CONCLUSIONS

If Italian anarchism succeeds in breaking the 'splendid isolation' where it currently lives and goes back to the people, to workers, and to the social movements it may become a new force for change, for social transformation towards a better life, and, step by step, towards libertarian-communism: this is revolutionary gradualism. Those who have already taken this path have the responsibility to reach out, to contact, to relate with all the others willing to leave the ivory tower in order to organise, to collaborate, to create a network linking the libertarian left and the possible alternative.

  • 1F.A.I. is the Italian Anarchist Federation
  • 2Fd.C.A. is Federation of the Anarchist-Communists
  • 3O.R.A. was the Organisation of Revolutionary Anarchists similar to French and English ORA
  • 4I.A.F. is the International of Anarchist Federations
  • 5A.L. is Alternative Libertaire in France
  • 6O.S.L. is Libertarian Socialist Organisation in Switzerland
  • 7C.G.T. is the Union Confederacion General
    del Trabajo in Spain
  • 8Cane Nero means Black Dog
  • 9A-Rivista Anarchia is A-anarchist magazine
  • 10Volonta is Will
  • 11Comunismo Libertario comes from FdCA experience. Now it’s an independent magazine.
  • 12Senza Patria means Without Country
  • 13Ombre Rosse means Red Shadows
  • 14Historical magazine of Anarchism
  • 15CGIL means Italian General Confederation of Labour
  • 16CUB means Unitary Base Confederation
  • 17USI was/is the Italian Syndicalist Union
  • 18ARCA means Association of the Self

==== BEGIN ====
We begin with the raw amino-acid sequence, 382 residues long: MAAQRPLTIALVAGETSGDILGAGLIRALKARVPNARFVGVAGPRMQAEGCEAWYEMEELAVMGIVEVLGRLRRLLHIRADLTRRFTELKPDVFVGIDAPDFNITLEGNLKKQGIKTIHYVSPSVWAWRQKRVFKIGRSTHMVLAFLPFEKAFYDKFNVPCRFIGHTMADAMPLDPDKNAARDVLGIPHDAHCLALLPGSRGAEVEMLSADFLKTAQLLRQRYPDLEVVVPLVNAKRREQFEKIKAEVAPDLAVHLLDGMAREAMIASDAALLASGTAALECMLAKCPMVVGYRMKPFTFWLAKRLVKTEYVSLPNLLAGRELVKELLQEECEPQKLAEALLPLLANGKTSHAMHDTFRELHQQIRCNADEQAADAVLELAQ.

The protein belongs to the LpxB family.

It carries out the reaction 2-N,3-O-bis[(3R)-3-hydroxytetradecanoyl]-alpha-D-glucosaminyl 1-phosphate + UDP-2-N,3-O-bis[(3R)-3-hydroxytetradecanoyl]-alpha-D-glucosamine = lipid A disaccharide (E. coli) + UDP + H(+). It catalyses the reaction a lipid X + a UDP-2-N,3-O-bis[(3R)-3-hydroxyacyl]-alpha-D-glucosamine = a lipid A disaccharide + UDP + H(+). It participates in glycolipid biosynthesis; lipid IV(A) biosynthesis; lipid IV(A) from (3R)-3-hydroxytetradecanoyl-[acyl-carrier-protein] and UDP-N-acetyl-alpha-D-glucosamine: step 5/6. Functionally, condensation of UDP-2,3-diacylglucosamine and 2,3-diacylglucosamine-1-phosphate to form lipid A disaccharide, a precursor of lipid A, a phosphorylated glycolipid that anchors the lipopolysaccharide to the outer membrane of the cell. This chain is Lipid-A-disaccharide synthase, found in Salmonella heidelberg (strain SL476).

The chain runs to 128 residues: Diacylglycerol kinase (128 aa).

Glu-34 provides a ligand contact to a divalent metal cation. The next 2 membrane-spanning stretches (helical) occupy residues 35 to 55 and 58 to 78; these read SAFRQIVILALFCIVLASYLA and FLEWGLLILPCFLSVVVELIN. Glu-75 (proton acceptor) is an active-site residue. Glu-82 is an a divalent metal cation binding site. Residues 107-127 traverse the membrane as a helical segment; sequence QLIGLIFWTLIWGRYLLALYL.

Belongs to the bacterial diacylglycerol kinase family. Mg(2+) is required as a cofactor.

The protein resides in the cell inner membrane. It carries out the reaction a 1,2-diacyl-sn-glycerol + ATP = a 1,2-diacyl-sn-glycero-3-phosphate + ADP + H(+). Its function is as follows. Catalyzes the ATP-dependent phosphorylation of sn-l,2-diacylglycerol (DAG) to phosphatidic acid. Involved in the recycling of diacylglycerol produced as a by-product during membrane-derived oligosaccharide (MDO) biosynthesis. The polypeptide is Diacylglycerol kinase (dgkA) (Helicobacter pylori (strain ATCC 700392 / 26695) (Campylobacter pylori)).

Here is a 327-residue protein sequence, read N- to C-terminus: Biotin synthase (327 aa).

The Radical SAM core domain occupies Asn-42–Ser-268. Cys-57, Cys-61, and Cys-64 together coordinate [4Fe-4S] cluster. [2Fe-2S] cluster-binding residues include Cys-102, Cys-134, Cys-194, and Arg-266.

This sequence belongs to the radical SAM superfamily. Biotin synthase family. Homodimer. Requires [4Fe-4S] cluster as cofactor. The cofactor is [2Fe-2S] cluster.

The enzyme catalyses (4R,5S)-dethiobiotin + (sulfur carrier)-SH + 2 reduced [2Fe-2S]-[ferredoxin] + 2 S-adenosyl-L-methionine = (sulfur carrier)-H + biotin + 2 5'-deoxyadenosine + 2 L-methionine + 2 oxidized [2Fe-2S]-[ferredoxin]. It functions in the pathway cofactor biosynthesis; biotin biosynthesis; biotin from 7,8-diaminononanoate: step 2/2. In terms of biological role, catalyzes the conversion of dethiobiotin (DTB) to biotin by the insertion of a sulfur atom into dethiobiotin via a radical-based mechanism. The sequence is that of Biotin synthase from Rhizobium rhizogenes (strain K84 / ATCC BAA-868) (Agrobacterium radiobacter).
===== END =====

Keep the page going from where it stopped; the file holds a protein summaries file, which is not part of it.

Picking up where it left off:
managed Confederated Representations
  • 19Lotta di classe means Class Struggle

Winning The Water War: Defeating the Water Tax in Dublin in the 1990s

In 1997, the Irish domestic water charge was abolished. In 'Winning The Water War', Dermot Sreenan, an activist in the Federation of Dublin Anti Water Charges Campaigns examines the campaign and the demonstration of people power that brought about the downfall of this charge.

Submitted by R Totale on January 17, 2022

Ireland is famous for being a place where you can get all four seasons in the passing of one day. The predominant season here is the rainy season which extends through spring, summer, autumn and winter . The one thing we are not short of on this island is water. But then, since when did our 'leaders' or the authorities let the facts get in the way of further exploitation. Over the last three years in Dublin a battle has raged between the councils, trying to implement a charge for the supply of water and the people opposed to this policy. This is the story of the campaign against the imposition of this double tax.